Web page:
century look with disdain at the prophetic struggles of their 19th
century brethren. The secret rapture, seven-year tribulationists
of the 20th century with their literal Man of Sin concept and
future literal 1260 days (3 1/2 years), departed from the
prophetic faith of the Reformation. Ironically, their prophetic
heritage traces back to the counter Reformation of the Jezuits.12
What has been the prediction
record of these seven-year tribulationists? Basic to their concept
is the "eminent coming" of Jesus. They claim that ever
since Jesus’ ascension, no prophetic event had to happen before
his return—for centuries he could have returned on any day. In
the words of John F. Walvoord, President of Dallas Theological
Seminary13 —"the Lord could come at any moment
and there are no necessary intervening events." The obvious
inconsistency is their seven-year tribulation must precede Jesus’
return. They cover here by claiming Jesus will secretly return to
rapture his saints. First a "secret presence" then
"every eye shall see him."
Still this is a false
prediction. Actually, John Darby back in the mid 1800s sold the
seven-year tribulation concept to some fundamentalists. During
the balance of the 1800s up until 1948 many fundamentalists
preached that Jesus could return any day. On May 14, 1948 a
prophetic miracle happened—the rebirth of the State of Israel.
This proved a prophetic event had to occur before their concept of
the second advent. Hal Lindsey, the student of Walvoord,
unwittingly destroyed the "eminent coming" theory when
he admitted14 —"The one event which many Bible
students in the past overlooked was this paramount prophetic sign:
Israel had to be a nation again in the land of its
forefathers." If they believed their "eminent
coming" theory was true, then they were wrong all the years
before 1948 in saying Jesus could return any day. Israel restored
proved their "eminent coming" theory was a failed
After 1948 Hal Lindsey and many
fundamentalists, on the basis of Israel and the generation of Luke
21:29-31, predicted that Jesus would return within 40 years of
1948.15 Well, 1988 came and passed without their secret
return of Jesus to rapture the church—another failed prediction
of the seven-year tribulationist.
Many set the date of 1988 for
other reasons than the 40-year generation. When that failed they
predicted 1989 for the return of Jesus. Yet none of their seven-year tribulationist brethren accused them of being false prophets.
For several years before 1994,
Harold Camping of Family Radio fame vigorously on radio and by
printed page predicted the return of Jesus in 1994. Another failed
date among the seven-year tribulationists, and of course,
fundamentalists would not call Camping a false prophet. Both the
19th century Reformation Adventists and the 20th century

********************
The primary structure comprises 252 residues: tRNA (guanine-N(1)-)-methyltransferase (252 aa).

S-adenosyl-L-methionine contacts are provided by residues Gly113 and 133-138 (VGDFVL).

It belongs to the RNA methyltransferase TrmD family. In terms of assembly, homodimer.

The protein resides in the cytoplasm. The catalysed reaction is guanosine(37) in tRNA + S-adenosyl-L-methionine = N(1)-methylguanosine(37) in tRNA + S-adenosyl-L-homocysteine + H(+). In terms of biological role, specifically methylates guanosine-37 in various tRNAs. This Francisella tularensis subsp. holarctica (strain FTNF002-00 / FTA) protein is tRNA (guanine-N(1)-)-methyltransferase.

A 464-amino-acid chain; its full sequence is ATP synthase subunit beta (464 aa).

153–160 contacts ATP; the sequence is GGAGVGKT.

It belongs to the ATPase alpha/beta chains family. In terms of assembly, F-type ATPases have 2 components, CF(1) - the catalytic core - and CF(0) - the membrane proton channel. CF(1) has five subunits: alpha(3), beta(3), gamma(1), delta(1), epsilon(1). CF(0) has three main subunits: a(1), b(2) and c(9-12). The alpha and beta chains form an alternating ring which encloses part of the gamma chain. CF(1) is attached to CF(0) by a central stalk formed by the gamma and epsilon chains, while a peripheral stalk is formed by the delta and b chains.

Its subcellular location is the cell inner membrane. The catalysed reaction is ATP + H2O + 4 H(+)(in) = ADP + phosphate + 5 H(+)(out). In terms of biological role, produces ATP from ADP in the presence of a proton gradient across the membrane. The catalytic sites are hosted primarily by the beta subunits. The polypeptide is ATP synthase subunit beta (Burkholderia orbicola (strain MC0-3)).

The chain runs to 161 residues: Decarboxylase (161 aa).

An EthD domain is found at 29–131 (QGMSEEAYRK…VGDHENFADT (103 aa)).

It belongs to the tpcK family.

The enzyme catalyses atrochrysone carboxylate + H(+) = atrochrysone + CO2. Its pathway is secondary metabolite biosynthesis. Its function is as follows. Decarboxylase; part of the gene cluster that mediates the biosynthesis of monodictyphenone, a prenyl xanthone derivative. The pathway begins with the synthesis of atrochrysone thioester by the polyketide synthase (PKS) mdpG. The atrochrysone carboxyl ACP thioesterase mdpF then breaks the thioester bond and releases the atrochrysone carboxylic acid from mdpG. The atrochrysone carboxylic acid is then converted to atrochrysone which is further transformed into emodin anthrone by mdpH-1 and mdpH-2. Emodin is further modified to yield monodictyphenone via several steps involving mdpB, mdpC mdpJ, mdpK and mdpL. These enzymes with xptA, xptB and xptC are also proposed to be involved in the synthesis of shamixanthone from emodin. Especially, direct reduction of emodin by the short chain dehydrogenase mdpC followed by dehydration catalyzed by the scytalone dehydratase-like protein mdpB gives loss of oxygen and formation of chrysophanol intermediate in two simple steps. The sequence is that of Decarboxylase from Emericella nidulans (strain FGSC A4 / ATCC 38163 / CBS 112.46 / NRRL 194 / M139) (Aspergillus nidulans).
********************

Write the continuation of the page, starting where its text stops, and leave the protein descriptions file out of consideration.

fundamentalists have had their share of failed predictions. But we
should view kindly their attempts to have the Lord Jesus
Bible Students agree with our
seven-year tribulation friends that the prophetic events of
Matthew 24 are signs of Jesus parousia (Matt. 24:3), but we
disagree on the definition of parousia. We believe it is wrongly
rendered "coming" in some translations. In the last
fifty years, archaeologists have found hundreds of 1st and 2nd
century documents in which the Greek word parousia is used to
denote presence. There is no longer a question—parousia does
mean presence. Therefore, Bible Students believe that the
prophetic events in Matthew 24, such as the rebirth of Israel are
proofs that the Lord is present, not coming.
Just as our seven-year
tribulation friends believe, the Lord will first return secretly
before every eye shall see him, so Bible Students believe that the
prophetic events listed in Matthew 24 prove that Christ is now
secretly present (1 Thess. 5:2; 2 Peter 3:10; Rev. 3:3) before the
revealment fulfilling Revelation 1:7—"every eye shall see
For the latest research on the
Greek word parousia and an in-depth study on all aspects of our
Lord’s return, please send for the booklet I WILL COME AGAIN.
Gratten Guinness, ROMANISM AND THE REFORMATION
(Toronto: S.R. Briggs [N.D.]), 250.
Edwin Froom, THE PROPHETIC FAITH OF OUR FATHERS, Vol. 3
(Washington, DC: Review and Herald, 1954), 739.
AND FALL OF PAPACY (New York: The
American Protestant Society, 1801), 178-190.
Trevor, ROME: FROM THE FALL OF THE WESTERN EMPIRE
(London: The Religious Tract Society, 1868), 439.
Robert Pennington, EPOCHS OF THE PAPACY
(London: George Bell and Sons, 1881), 450.
Vol. 3, pp 263, 264.
Vol. 4, pp 406, 518.
FAMILIAR DISCOURSES OF DR. MARTIN LUTHER,
trans by Henry Bell and revised by Joseph Kerby (London:
Baldwin, Craddock and Joy, 1818), 7, 8.
Vol. 3, p 602.
Vol. 4. pp 323, 324.
your copy from Bible Students, PO Box 144, Edison, NJ
Tanner, DANIEL AND THE REVELATION
(London: Hodder & Stoughton, 1898), 16, 17.
F. Walvoord, BIBIOLTHECA SACRA,
Lindsey, THE LATE GREAT PLANET EARTH
(Grand Rapids: Zondervan, 1970), 43.